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I remember reading a historical overview of particle accelerators, which had a section devoted to the ill-fated Superconducting Super Collider (SSC). The SSC was partially constructed, in the early 1990s, but was cancelled after Congress stopped funding the project.

The section contained an anecdote from congressional hearings about whether or not to continue funding the SSC, where a physicist involved in the project defended the project by talking about how a nation should ask itself if it is a nation of great artists and great poets, and that science should be just as important a cultural asset as art and poetry.

Regrettably, I can't remember the quote or the physicist who said it, although I remember that it was the most eloquent defense of science funding I've ever read. Who was the physicist, and what was the quote?

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    $\begingroup$ Wasn't it Steven Weinberg? He discusses the project in his 1992 Dreams of a Final Theory. The other likely source was Leon Lederman (history.fnal.gov/lederman_quotes.html) But I think I know what you are talking about and that was Weinberg. $\endgroup$ – Guido Jorg Oct 19 '16 at 21:36
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Fermilab director R. R. Wilson’s Congressional Testimony (April 17, 1969, p. 113):

SENATOR PASTORE. Is there anything connected in the hopes of this accelerator that in any way involves the security of the country?

DR. WILSON. No, sir; I do not believe so. (...) It only has to do with the respect with which we regard one another, the dignity of men, our love of culture. It has to do with those things. It has nothing to do with the military. I am sorry.

(...)

SENATOR PASTORE. Is there anything here that projects us in a position of being competitive with the Russians, with regard to this race?

DR. WILSON. Only from a long-range point of view, of a developing technology. Otherwise, it has to do with: Are we good painters, good sculptors, great poets? I mean all the things that we really venerate and honor in our country and are patriotic about. In that sense, this new knowledge has all to do with honor and country but it has nothing to do directly with defending our country except to help make it worth defending.

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  • $\begingroup$ This is a great testimony. $\endgroup$ – Francesco Sep 5 '18 at 8:44
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Following the suggestion by @Guido Jorg I have found this article by Steven Weinberg published in The New York Review of Books on the May 10, 2012 issue.

It's called The Crisis of Big Science and it contains the following quotes:

Then in 1992 the House of Representatives canceled funding for the SSC. Funding was restored by a House–Senate conference committee, but the next year the same happened again, and this time the House would not go along with the recommendation of the conference committee. After the expenditure of almost two billion dollars and thousands of man-years, the SSC was dead.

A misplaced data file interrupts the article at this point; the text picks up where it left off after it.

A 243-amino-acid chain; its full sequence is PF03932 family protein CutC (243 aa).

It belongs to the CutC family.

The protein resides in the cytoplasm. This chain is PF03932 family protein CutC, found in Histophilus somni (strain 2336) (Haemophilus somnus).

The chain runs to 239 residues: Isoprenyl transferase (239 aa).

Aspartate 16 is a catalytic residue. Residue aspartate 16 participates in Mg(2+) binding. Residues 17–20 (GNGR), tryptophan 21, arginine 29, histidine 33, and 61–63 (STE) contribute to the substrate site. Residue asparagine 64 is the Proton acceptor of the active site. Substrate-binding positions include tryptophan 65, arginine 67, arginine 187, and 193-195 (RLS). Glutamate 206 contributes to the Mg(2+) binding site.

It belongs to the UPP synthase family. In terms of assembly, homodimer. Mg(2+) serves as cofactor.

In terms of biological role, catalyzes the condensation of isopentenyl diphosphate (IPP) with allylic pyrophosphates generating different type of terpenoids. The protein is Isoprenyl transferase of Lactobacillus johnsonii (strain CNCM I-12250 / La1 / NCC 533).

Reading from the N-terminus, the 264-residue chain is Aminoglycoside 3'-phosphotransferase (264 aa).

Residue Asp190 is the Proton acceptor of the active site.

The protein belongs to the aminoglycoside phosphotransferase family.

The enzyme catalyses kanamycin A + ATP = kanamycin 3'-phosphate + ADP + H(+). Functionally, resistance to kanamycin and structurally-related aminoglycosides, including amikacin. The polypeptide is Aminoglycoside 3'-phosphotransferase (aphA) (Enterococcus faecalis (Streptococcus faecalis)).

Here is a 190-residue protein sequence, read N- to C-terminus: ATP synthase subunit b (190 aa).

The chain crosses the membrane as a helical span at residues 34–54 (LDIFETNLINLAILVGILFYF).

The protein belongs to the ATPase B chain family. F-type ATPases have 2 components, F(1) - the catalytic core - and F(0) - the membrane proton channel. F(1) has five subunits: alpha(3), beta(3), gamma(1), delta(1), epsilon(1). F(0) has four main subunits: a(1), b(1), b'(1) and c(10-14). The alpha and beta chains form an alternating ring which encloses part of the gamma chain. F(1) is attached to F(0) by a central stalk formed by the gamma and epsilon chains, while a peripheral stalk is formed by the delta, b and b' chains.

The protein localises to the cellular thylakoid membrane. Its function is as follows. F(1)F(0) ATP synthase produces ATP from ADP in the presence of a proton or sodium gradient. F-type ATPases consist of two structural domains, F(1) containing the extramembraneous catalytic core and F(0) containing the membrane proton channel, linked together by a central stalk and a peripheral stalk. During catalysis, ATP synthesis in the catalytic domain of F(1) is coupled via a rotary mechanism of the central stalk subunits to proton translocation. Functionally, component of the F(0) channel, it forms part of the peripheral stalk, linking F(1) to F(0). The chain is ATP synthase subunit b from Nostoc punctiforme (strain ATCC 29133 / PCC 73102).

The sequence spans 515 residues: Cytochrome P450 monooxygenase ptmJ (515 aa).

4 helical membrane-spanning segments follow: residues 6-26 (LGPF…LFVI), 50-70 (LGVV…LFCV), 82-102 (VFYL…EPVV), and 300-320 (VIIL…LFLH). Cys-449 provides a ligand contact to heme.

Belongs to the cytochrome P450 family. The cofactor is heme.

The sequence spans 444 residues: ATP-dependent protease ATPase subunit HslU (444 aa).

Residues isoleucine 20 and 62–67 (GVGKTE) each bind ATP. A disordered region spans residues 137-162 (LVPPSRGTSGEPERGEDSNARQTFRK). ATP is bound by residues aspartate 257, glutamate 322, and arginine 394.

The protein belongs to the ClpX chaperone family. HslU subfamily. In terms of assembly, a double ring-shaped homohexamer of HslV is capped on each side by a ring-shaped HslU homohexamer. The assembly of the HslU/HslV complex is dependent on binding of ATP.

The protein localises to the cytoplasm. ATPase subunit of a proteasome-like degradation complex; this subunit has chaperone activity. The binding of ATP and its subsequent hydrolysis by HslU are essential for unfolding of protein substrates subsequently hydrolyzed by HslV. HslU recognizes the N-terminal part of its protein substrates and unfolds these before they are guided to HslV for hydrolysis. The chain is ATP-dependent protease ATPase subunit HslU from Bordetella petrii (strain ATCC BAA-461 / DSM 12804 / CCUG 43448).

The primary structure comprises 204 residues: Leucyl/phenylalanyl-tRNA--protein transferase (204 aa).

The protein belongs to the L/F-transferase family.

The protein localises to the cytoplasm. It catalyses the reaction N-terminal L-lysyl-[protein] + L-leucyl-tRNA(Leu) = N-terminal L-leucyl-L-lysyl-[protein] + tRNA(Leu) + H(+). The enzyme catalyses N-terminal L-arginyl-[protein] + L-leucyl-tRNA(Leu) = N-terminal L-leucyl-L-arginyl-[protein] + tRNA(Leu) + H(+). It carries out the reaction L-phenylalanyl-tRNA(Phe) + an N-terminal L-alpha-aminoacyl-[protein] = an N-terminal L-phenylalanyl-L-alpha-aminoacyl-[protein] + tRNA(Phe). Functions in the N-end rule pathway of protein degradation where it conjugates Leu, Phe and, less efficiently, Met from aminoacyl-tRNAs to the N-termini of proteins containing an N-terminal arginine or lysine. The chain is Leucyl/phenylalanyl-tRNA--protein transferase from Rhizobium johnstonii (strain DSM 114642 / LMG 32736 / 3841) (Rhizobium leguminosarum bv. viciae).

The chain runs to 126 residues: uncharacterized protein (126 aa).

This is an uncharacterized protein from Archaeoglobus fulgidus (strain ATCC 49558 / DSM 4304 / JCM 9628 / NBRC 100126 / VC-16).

One thing that killed the SSC was an undeserved reputation for over-spending. There was even nonsense in the press about spending on potted plants for the corridors of the administration building. Projected costs did increase, but the main reason was that, year by year, Congress never supplied sufficient funds to keep to the planned rate of spending. This stretched out the time and hence the cost to complete the project. Even so, the SSC met all technical challenges, and could have been completed for about what has been spent on the LHC, and completed a decade earlier.

Spending for the SSC had become a target for a new class of congressmen elected in 1992. They were eager to show that they could cut what they saw as Texas pork, and they didn’t feel that much was at stake. The cold war was over, and discoveries at the SSC were not going to produce anything of immediate practical importance. Physicists can point to technological spin-offs from high-energy physics, ranging from synchotron radiation to the World Wide Web. For promoting invention, big science in this sense is the technological equivalent of war, and it doesn’t kill anyone. But spin-offs can’t be promised in advance.

What really motivates elementary particle physicists is a sense of how the world is ordered—it is, they believe, a world governed by simple universal principles that we are capable of discovering. But not everyone feels the importance of this. During the debate over the SSC, I was on the Larry King radio show with a congressman who opposed it. He said that he wasn’t against spending on science, but that we had to set priorities. I explained that the SSC was going to help us learn the laws of nature, and I asked if that didn’t deserve a high priority. I remember every word of his answer. It was “No.”

The article makes for a very interesting, if sad, read. If a personal comment is allowed, it seems to me that in the years which have elapsed since then, the picture has not improved.

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